It's broadly accepted that the pandemic gave digital transformation a significant speed boost: a McKinsey survey found organisations in Asia Pacific are now four years ahead of where they would have been if past adoption rates continued unchanged.
The pace of change is made possible by the breakdown of internal barriers to innovation and newer application architectures.
New applications make liberal use of APIs to stitch different capabilities together or allow internal systems to interconnect with third-party cloud or as-a-service applications.
In fact, today, it's easy to build and secure API-based web and mobile applications without expending much effort. Written and deployed correctly, APIs ensure users can only access the applications for which they have been pre-approved.
With the rise of low-code and no-code platforms, sophisticated apps go from prototypes to production in days or weeks.
Recent research by Google found 58% of developers use APIs to speed up application development. Most are doing this for web apps (57%) or mobile apps (56%).
Reliance on APIs will only continue to increase; another recent survey found that ‘61% of developers used more APIs in 2020 than in 2019, and 71% plan to use even more this year.'
By powering their apps with APIs, organisations can react much faster to changing conditions. They can also quickly launch new digital capabilities to seize on an opportunity or improve customer-facing experience.
But when apps are composed of many different internal and third-party APIs, it only takes the compromise of one API to diminish the potential impact of what the entire API set out to achieve.
It's critical to note that it should not discourage API usage. It's a ‘cost of doing business' in the current age of digital transformation. That said, organisations need to do their homework — assessing the risk that each API brings, and ensuring their security policies, auditing and vulnerability checking extends to those APIs.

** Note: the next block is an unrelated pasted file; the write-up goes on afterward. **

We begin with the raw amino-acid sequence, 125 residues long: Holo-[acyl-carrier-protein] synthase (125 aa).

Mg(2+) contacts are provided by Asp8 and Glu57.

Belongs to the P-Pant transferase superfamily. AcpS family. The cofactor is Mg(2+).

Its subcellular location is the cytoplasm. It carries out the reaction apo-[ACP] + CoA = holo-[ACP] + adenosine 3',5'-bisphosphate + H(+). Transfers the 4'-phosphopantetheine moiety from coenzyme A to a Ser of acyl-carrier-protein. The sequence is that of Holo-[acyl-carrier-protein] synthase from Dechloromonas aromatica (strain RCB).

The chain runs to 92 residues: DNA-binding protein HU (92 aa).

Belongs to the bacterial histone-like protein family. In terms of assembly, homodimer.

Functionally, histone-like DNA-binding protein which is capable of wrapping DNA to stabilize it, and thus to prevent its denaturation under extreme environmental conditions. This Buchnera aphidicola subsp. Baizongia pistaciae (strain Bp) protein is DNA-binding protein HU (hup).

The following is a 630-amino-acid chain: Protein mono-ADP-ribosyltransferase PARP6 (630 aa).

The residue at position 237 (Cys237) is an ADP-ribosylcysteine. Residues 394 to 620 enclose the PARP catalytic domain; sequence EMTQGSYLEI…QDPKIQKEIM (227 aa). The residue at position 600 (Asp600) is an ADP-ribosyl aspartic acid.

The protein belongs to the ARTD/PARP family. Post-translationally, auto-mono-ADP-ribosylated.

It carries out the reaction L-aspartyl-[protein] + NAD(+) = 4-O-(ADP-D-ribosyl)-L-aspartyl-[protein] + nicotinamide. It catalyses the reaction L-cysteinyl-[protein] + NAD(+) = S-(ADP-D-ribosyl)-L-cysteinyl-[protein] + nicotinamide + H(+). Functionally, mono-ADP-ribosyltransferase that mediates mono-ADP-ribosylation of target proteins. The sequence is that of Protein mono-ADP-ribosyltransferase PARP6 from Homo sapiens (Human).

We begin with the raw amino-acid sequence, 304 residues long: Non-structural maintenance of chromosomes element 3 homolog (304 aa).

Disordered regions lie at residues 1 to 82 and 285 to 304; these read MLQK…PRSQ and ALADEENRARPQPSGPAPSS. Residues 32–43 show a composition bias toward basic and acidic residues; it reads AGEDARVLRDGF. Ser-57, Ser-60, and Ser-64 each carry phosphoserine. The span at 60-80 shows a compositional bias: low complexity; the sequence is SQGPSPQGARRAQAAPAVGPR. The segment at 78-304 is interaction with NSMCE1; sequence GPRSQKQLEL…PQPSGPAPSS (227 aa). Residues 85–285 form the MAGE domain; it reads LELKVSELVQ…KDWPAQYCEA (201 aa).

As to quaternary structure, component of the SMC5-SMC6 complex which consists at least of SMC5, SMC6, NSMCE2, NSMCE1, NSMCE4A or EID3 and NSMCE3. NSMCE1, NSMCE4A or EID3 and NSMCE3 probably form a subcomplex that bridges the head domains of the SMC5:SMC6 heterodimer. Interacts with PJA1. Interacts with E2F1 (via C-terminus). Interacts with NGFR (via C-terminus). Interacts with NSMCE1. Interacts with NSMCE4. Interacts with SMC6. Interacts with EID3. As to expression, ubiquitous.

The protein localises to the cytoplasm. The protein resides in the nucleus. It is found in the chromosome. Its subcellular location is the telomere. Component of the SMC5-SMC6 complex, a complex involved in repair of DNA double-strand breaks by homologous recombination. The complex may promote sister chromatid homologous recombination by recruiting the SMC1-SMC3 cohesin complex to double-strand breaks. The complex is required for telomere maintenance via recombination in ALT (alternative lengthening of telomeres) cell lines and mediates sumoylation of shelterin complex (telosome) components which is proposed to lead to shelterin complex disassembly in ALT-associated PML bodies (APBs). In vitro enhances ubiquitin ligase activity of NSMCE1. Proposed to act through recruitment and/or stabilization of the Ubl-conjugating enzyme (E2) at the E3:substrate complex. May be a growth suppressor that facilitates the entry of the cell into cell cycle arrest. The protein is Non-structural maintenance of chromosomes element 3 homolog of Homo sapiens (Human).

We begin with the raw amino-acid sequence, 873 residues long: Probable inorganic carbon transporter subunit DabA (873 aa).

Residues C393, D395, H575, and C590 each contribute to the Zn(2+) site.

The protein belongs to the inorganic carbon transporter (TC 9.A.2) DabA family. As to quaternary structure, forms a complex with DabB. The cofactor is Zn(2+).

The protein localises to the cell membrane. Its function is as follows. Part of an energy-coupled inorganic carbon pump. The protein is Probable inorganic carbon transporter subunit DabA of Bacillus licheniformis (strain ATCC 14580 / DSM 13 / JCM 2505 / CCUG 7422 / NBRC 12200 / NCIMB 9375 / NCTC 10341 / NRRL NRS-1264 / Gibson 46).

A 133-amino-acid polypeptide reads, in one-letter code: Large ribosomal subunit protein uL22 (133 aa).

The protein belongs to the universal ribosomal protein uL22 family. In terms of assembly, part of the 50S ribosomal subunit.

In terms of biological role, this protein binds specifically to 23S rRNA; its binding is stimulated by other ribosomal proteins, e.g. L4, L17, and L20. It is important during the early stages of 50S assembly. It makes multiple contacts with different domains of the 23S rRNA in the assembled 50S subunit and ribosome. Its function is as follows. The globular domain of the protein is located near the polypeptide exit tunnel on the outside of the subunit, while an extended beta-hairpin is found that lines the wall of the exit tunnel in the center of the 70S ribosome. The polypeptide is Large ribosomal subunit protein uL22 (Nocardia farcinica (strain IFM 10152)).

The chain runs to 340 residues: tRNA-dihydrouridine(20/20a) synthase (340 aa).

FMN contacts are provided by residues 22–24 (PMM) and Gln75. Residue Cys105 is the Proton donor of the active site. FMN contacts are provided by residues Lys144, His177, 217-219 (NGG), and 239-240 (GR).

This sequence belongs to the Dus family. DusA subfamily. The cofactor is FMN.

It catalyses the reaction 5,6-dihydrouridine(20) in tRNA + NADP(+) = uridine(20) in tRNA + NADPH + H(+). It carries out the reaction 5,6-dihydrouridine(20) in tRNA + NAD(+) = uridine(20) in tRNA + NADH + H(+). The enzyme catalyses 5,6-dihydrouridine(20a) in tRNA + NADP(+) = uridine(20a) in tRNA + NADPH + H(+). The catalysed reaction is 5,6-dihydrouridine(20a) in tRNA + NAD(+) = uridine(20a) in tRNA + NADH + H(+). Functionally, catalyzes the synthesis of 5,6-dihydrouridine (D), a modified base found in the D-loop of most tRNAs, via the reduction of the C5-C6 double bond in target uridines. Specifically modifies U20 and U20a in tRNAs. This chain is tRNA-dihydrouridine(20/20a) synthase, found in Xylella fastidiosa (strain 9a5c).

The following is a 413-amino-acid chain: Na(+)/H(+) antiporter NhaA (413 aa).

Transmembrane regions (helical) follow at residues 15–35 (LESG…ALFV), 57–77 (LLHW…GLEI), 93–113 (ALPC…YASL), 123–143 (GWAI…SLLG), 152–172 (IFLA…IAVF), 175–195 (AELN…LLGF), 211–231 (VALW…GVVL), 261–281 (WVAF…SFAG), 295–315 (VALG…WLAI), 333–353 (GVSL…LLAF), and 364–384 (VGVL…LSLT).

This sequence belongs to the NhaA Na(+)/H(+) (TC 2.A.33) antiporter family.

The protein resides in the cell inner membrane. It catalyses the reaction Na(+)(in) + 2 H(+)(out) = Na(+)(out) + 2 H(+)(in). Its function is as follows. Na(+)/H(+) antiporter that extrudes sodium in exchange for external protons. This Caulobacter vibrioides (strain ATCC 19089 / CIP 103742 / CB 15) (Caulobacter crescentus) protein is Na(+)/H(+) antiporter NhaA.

New apps, new rules
Most web application and API security tools were designed before apps were globally distributed and API-based.
With the growing number of API-based applications in production and emerging, the rules for web application and API security need to be redesigned to respect the way these modern applications are built, and the potential attacks they may face.
Security tooling should consider the unique properties of API traffic when monitoring for threats, provide full observability, and help speed up reaction time — whether that reaction is human-assisted or automated.
For threat response that requires human assistance, redesigned tools simply need to be more usable.
A security solution should have a single, intuitive, easy-to-use interface that allows control and visibility of the entire solution. Observability should be all-encompassing and integrated to provide complete visibility into the state of the system at a glance. And importantly, these solutions should be usable for both security and non-security teams.
Modern security tools must also match modern application design. Too often, toolsets are simply packaged and sold together by a provider but not actually capable of technical integration. Even if a system only forces users to switch between tabs to navigate solutions, valuable seconds and integrated visibility is still lost while under attack. This approach weakens overall security posture by creating gaps in performance and visibility.
Ideally, though, the tooling should handle much of the detection and response to threats by itself. The new rules of web application and API security demand a shift toward a more intelligent model that examines not just the signature of the traffic but also its intent or behaviour. This means considering factors like the speed of the request, time of day, and user log-in status.
Meanwhile, builders should demand that tools can be run in both monitoring and blocking mode. Tools that can only run in monitoring mode for fear of false positives reinforce a broken system: the damage is done by the time the team can respond. Ultimately, teams need a foundation of tooling that can confidently block threats as they happen, not diagnose the problem after the breach.
With modern SaaS-based web applications and API security solutions, it is possible to ship high-quality software securely and to participate in the growth of API-powered digital transformation.
Written and deployed correctly, APIs act like a fortified gate by only allowing traffic that meets strict criteria. They also ensure users can only gain access to the applications and data for which they have been pre-approved.